ta.value = paras.join('nn');  
Tools for Bookmarklet Creation

You can create bookmarklets with nothing more than a text editor — or, if you’re really confident, you can type them straight in to your browser’s "New Bookmark" field. For anything more complicated than a simple navigation bookmarklet, however, it makes sense to take advantage of dedicated tools.

If you’re using Firefox, you already have access to some useful aids for bookmarklet creation. Firefox’s JavaScript console is an invaluable debugging tool, and the DOM inspector is a great aid for exploring the DOM tree of a page when writing bookmarklets that modify page contents. Jesse Ruderman’s shell bookmarklet for Firefox and Mozilla provides an interactive JavaScript prompt attached to the context of the current page and is a great way to try out new techniques before you commit them to a text editor.

While bookmarklets cannot contain line breaks, it’s essential that you keep your source code indented when you write anything more than a handful of statements. My remove linebreaks bookmarklet (below) is a tool that removes tabs, newlines and multiple spaces from a block of JavaScript. In many cases, this is all you need to do to create a bookmarklet from a simple block of code, although you must remember to terminate each line with a semi-colon before you convert it. The bookmarklet is also an example of an HTML page embedded in a bookmark.

Remove linebreaks:
javascript:'<textarea rows=%2220%22 cols=%2260%22 id=%22ta%22></textarea><br><a href=%22http://%22 onclick=%22ta=document.getElementById('ta'); ta.value = ta.value.replace(/\n|\t/g, ' ').replace(/ +/g, ' '); return false;%22>Replace newlines and tabs</a>';

Variable Scope Avoidance

A potential problem introduced by bookmarklets is that of namespace collisions: what if your bookmarklet uses or redefines a variable that is already in use by other scripts on the page? One technique to avoid this is to use random variable names that are unlikely to already be in use, but this can make bookmarklet code even more difficult to read and adds unnecessary length to the bookmarklet. A better solution is to create the bookmarklet as an anonymous function with its own variable scope. Here’s how this works:

javascript:(function() {  
 /* Bookmarklet code here - declare variables with 'var' before use */  

The function() { } part of this is an anonymous function — a function that does not have a name declared for it. By wrapping the function in parenthesis and adding () at the end the function is executed once as soon as it has been created, i.e. the instant the bookmarklet is activated. As long as variables within the anonymous function body are declared using the ‘var’ keyword, they will be constrained to the scope of the function and will not interfere with variables with the same name in the rest of the document.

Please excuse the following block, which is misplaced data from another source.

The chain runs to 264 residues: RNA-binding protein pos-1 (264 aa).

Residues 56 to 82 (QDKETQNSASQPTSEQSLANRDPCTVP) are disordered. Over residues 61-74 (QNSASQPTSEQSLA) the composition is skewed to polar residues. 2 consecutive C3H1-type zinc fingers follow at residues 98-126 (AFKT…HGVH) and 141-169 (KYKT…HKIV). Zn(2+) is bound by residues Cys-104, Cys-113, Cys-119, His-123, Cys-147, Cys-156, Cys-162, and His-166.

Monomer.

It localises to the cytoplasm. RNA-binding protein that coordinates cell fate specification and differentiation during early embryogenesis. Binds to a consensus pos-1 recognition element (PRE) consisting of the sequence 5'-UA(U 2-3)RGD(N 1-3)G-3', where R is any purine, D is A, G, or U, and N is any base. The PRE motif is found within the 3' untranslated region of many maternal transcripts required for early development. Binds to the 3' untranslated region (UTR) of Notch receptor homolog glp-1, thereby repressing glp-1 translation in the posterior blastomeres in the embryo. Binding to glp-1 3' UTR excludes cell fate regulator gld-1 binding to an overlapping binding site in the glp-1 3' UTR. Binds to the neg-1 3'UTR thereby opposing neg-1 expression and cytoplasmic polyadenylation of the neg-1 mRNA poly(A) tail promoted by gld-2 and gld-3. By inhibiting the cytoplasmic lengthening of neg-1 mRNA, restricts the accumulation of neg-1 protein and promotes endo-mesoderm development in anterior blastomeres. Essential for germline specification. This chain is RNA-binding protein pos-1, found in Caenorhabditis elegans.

Thanks to JavaScript’s functional nature, you can even declare other functions within the anonymous function without adding them to the document’s global scope.

Appending Longer Scripts

I mentioned earlier that a method exists for bypassing Internet Explorer’s limit on the length of bookmarks. This method also allows bookmarklets to be written in standard indented JavaScript without needing to keep the whole script on a single line, making it a useful technique for more complicated bookmarklets implemented for any browser. The trick is to host the actual bookmarklet implementation as an external .js file on a Web server somewhere. The bookmarklet then just needs to contain "stub" code that loads in the rest of the script — a task that’s achieved easily within the 508 character limit.

Here’s the loading stub bookmarklet code, indented for readability:

javascript:(function() {  
 var s = document.createElement('script');  
 s.setAttribute('src', 'http://url-of-main-bookmarklet-script');  
 s.setAttribute('type', 'text/javascript');  

With whitespace removed, the above code (minus the external script URL) comes to 193 characters.

This code has one drawback: it doesn’t work with IE5 for the Macintosh. If IE5 Mac support is important for your bookmarklet, liorean has an extended version of the loading stub that uses browser detection to cater for that browser as well.

Further Reading

The best way to learn about bookmarklets is to look at those written by others:

I hope that this whirlwind tour of bookmarklets has inspired you to try your hand at creating your own.